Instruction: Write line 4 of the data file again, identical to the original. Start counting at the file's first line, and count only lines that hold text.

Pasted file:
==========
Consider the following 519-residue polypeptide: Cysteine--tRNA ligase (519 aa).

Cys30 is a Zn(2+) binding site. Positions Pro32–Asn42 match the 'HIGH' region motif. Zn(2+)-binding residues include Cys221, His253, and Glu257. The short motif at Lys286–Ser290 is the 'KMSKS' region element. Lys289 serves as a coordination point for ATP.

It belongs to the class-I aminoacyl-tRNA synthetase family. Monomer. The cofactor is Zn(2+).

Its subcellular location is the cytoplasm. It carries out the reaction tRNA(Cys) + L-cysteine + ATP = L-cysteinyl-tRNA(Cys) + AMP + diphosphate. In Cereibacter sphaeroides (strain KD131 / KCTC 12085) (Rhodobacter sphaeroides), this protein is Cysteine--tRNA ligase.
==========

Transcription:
Its subcellular location is the cytoplasm. It carries out the reaction tRNA(Cys) + L-cysteine + ATP = L-cysteinyl-tRNA(Cys) + AMP + diphosphate. In Cereibacter sphaeroides (strain KD131 / KCTC 12085) (Rhodobacter sphaeroides), this protein is Cysteine--tRNA ligase.